Do you love where you work? Whichever way you answer, in most businesses, your answer will be determined by how much you enjoy your co-workers. How people work together, the underlying conversations and regular rituals that we engage is all part of workplace culture. It’s just like different families celebrating together in different ways, each has their own style. No one is right but when you are part of it, there is a right way to act and be.
A workplace culture can be a fragile thing that can make a place that was once a dream to work for becomes a motivational sink hole.
Cultures are mostly created spontaneously without design. That is to say that it’s based on an amalgam of management’s personality, the residual work habits of previous team members, and the unwritten ground rules between management and the team. The downside of spontaneously arising cultures is that without design they can corrupt the success of both team members and the business.
You’ve heard of cases where a culture of bullying has led to mistreatment of team members, or a culture of “whatever it takes” has led to corruption, or a culture of criticism has led to a high worker turnover.
So how do you engineer a company culture that helps rather than hinders?
Start by looking at 3 main areas:
Intra – This is the existing conversation inside the head of your team members. If your team has the picture in their head that your workplace is “cheap and nasty”, “doesn’t care about customers” or “management is slack”. These hidden attitudes can be the symptoms of pervasive unstated agreements between team members that can lead to mayhem. The aim here is prevention before cure.
Ensure that when you recruit you are looking for the right attitude before the right skills. It is easy to show someone what to do, harder how to be. Also anonymous team surveys with open ended questions are a good way of drawing out this kind of information and finding out how team members really think and feel about the business.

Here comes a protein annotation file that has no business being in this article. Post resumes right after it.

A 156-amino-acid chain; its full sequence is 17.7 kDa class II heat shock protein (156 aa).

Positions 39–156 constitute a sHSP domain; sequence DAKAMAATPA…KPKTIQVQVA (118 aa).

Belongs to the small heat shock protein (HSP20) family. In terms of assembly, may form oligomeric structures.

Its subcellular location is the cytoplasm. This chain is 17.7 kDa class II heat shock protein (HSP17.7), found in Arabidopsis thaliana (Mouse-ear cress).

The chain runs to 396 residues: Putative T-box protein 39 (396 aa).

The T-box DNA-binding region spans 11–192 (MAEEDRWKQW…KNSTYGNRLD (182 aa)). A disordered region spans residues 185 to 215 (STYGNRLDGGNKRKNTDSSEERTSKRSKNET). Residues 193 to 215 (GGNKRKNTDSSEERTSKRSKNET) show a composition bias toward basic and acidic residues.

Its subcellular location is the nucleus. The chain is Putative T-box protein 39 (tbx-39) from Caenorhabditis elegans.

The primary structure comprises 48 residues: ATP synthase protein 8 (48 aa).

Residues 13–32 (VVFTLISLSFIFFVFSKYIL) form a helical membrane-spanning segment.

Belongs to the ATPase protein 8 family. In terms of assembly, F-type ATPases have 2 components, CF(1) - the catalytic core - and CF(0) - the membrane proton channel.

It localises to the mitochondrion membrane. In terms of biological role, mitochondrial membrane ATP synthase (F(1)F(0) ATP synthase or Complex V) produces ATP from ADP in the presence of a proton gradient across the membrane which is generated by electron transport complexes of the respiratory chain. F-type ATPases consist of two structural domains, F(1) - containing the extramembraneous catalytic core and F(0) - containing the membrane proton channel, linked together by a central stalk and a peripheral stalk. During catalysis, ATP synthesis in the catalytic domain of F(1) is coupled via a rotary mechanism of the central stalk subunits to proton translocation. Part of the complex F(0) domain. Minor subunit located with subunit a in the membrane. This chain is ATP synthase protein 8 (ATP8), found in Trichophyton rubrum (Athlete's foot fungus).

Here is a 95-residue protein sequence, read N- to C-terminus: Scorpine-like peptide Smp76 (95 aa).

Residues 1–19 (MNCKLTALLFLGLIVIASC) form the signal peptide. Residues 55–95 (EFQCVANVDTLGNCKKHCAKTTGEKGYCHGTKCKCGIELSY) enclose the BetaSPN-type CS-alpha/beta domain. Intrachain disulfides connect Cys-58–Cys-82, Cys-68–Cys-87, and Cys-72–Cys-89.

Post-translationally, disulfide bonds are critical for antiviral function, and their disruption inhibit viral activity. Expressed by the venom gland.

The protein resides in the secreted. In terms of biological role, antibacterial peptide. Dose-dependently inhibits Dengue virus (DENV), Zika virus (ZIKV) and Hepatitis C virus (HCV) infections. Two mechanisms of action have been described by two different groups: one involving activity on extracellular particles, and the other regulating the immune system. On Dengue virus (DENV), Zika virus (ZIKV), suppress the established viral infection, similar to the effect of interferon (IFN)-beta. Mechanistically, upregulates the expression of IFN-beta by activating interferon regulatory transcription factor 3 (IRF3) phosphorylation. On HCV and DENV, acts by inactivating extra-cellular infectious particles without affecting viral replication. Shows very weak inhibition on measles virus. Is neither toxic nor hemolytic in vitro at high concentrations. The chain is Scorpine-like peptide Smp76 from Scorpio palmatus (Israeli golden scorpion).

Inter – These are the conversations between individual team members in the workplace. This is where individual beliefs start to have a compounding effect. Where “don’t worry about what the boss said about the safety stuff, just get it out fast” sort of conversations happen. Are those conversations in line with how the business seeks to run? The aim here is aligning these conversations with the culture of the business. How do you do this?
Firstly you need to have a clearly stated code of values that your business stands by. It’s hard to discuss what an appropriate attitude is if you haven’t defined it. Then run 360 degree reviews that allow team members to rate the performance of other team members. This will help highlight if people are on track.
Conduct performance reviews that not only look at performance but also look to see whether people are embracing the culture or rubbing against it.
Extra – This is the communications cycle between the whole team. Here the focus is on the social operating systems of your team. Meeting structures, what is met over and who is included. Reward and recognition, what is looked up to and what isn’t.
All of these conversations impact one another. When they’re aligned, you end up with a culture that helps to bind your team closer, increase their performance and retains them for longer.
Article By: Steve Smit – Reality Consulting